On the 13th of April 2023, the European Data Protection Board (EDPB), announced the adoption of a binding dispute resolution decision, on the basis of Article 65 of the GDPR, concerning the legality of data transfers to the United States by Meta for its Facebook service.
The EDPB’s decision follows a draft decision of the DPC, as lead supervisory authority. Following the landmark "Schrems II" decision, which invalidated the Privacy Shield due to EU concerns regarding the necessity, proportionality and redress associated with U.S. government surveillance authorities, the DPC initiated an "own volition" inquiry to consider whether Facebook's data transfers to the U.S. were legal. Since the 2020 CJEU decision, Meta switched from the Privacy Shield to using the new 2021 SCCs, as well as supplementary measures.
The DPC reached its draft decision to stop Meta from transferring personal data from the EU to the U.S. through its use of SCCs. The draft decision was sent to EU Data Protection Authorities (DPAs). However, due to the several objections raised by various DPAs, the dispute resolution mechanism under Article 65 of the GDPR was activated, leading to the decision of the EDPB in April and now the final decision of the DPC.
The impact of this decision goes far beyond Meta, to all businesses, which are transferring personal data from the EU to the U.S. on the basis of SCCs (both old and new), in the absence of an adequacy decision.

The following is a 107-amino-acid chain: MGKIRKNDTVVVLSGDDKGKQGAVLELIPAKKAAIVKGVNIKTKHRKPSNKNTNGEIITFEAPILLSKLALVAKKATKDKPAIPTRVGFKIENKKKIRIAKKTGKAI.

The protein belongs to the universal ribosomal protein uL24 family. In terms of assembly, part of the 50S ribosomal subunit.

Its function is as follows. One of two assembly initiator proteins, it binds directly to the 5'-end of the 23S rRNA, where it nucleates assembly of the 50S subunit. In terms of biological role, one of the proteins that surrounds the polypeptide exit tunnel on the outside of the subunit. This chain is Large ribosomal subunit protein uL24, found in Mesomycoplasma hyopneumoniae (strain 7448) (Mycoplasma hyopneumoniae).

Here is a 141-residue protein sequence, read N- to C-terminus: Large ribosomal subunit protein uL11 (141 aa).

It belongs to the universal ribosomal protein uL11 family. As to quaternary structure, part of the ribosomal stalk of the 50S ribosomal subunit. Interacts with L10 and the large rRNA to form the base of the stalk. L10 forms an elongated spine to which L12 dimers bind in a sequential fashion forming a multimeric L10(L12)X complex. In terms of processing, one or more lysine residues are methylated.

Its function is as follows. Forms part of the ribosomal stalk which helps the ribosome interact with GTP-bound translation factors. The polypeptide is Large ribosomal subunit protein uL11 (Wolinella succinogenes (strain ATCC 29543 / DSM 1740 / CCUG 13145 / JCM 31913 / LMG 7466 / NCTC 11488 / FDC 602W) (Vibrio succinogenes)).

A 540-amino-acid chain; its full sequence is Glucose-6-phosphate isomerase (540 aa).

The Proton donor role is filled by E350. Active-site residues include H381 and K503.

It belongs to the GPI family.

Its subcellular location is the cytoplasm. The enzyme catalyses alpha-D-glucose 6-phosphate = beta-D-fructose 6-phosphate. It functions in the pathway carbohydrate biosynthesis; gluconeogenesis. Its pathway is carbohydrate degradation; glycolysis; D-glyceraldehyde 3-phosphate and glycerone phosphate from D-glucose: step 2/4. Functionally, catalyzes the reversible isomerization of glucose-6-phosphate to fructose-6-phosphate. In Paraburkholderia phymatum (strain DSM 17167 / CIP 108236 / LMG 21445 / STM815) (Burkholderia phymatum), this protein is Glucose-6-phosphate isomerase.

Essentially, the DPC’s decision indicates that the use of SCCs and the implementation of supplementary measures, as Meta did, by using several organizational and technical measures, still does not suffice for covering the deficiencies in U.S. law, identified by the CJEU in the Schrems II.
The DPC notes that “the analysis in this Decision exposes a situation whereby any internet platform falling within the definition of an electronic communications service provider subject to the FISA 702 PRISM programme may equally fall foul of the requirements of Chapter V GDPR and the EU Charter of Fundamental Rights regarding their transfers of personal data to the USA.”
It becomes apparent that the DPC's decision, although only binding to Meta, effectively links to all EU transfers of data to U.S. electronic communications services providers, subject to Section 702 FISA and to the Executive Order 12333.
Following the DPC’s decision, the European Commission issued a statement, declaring that it is expected that adequacy and the EU-U.S. DPF will be "fully functional by the summer."
Lastly, behind the record fine imposed, unravels the trend of national regulators’ willingness to issue larger fines. It is worth mentioning that prior to the EDPB’s involvement via the dispute-resolution process and the issuance of its binding decision, which included the imposition of a fine, the DPC’s own investigation and draft decision did not include a fine.
In conclusion, it appears that merely mitigating the insufficiencies of US law is not considered enough and unless the US law changes, there is always a possibility of residual data protection risks. A risk-free solution would be to localize your data by switching to local alternatives. This, however, comes with significant operational and financial costs. Data Protection Authorities’ guidance in the weeks to come could be helpful in terms of addressing the concerns of various entities with similar data flows.